Is the Healthcare Workforce a Barrier to Cost Containment?

January 1, 2001
Richard Frank, MSN, FNP

The American Journal of Managed Care, January 2001, Volume 7, Issue 1

TO THE EDITOR

I find it very ironic when someone from one profession tries to correct another profession.1 First of all, having wiped out all nursing degree programs,who is going to educate these now cost-effective RNs? Other ADN’s? We all know very well that education doesn’t work that way.

And what about nursing administration? It simply doesn’t work to place people in administration without appropriate training, nor does it work to place non-nurses in nursing administration. Montoya speaks of patients seen by physicians whose treatment could be safely and effectively left to the care of another discipline. In terms of the advanced practice nurse/nurse practitioner, it is largely accepted that the minimum entry level into safe practice is at the master’s degree level of education. It can’t be both ways.

I guarantee that if/when you are sick and in need of nursing care, you will want to have a smart nurse. Nurses can and do save lives every day through their knowledge of illness and the effects and side effects of medications. “Dumbing down” the nursing profession places patients at risk for injury and medication errors. The standard of excellence simply cannot be lowered. I have been in the nursing profession for 16 years and have on numerous occasions seen the unfortunate effects of substandard nursing care by substandard nurses. Trust me, it’s not something that you would want to receive. Having lowered the standard of practice in this way, where will the workforce come from? Potential nurses are already staying away from the profession by the thousands, due largely to the perceived lack of prestige associated with the profession.

Whenever talk of cost-containment arises, nursing care is one of the first activities to come under scrutiny. But what of the pharmaceutical and medical technology industries? Much of the healthcare budget goes to developing newer but marginally advantageous medications and cutting edge technological advancements designed to treat conditions that are largely preventable. Services are duplicated in competing hospitals, only for the sake of competition for the healthcare dollar, and yet costs are driven up for everyone.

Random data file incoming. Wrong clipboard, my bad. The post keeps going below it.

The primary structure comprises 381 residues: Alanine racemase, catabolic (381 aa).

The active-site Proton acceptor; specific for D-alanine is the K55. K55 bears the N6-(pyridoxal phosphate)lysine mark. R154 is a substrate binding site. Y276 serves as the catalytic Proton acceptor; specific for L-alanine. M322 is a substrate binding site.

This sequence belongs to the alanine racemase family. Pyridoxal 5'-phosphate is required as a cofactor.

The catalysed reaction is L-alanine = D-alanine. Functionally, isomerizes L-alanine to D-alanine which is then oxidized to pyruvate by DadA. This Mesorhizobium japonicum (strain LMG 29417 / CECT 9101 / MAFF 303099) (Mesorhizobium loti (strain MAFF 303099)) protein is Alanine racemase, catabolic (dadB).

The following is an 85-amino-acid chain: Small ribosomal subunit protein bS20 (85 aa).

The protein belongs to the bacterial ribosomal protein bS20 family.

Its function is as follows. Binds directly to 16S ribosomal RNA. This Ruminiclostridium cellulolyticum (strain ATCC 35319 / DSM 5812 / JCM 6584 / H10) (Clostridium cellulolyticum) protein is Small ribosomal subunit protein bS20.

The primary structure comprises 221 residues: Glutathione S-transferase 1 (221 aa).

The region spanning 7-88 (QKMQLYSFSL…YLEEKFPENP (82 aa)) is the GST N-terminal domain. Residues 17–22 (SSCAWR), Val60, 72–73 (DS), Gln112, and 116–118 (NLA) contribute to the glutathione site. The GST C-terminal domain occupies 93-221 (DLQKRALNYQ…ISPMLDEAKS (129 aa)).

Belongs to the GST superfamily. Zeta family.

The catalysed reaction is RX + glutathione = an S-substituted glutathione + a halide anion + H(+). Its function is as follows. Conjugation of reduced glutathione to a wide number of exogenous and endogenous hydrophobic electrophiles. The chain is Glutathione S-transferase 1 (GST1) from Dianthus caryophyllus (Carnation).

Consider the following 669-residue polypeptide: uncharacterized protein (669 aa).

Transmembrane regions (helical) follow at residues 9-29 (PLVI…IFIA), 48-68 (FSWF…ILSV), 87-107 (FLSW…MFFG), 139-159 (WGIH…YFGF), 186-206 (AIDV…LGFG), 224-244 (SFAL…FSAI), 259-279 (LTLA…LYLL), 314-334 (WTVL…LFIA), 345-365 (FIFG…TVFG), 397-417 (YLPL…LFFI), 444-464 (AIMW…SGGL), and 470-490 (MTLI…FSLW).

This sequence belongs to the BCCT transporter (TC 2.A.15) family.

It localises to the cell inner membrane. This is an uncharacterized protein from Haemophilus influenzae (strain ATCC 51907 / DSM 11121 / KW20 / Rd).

During the Crimean War, Florence Nightingale demonstrated that appropriate nursing care, incorporating education in scientific principles, translated into saved lives. She did not invent or pioneer the profession, which has been around for hundreds ofyears, but she did reveal its potential. Since that time, the profession has continued to demonstrate this fact and to evolve according to the needs of the era. However, as with all symbiotic relationships, it is a very fragile one. In this day and age people have many other career choices and, with regards to nursing, they are demonstrating this fact. Nurses are subjected to work conditions that many other professions are not willing to tolerate. Long hours, mandatory overtime, and emotional and psychological distress are part and parcel of the nursing profession. When nursing is devalued, it creates an environment in which ruthless administrators feel justified in allowing substandard nursing care and inadequate staffing. This issue is currently being played out throughout the US. At its best, the nursing profession is not merely a technical job, but an embodiment of the best of human compassion. If we are willing to sacrifice this compassion in hopes of monetary gains, I am convinced that we all stand to pay a greater price than we can know.

Richard Frank, MSN, FNP

Bandon, OR

1. Montoya ID. Is the healthcare workforce a barrier to cost containment? Am J Manag Care 2000;6:971-972.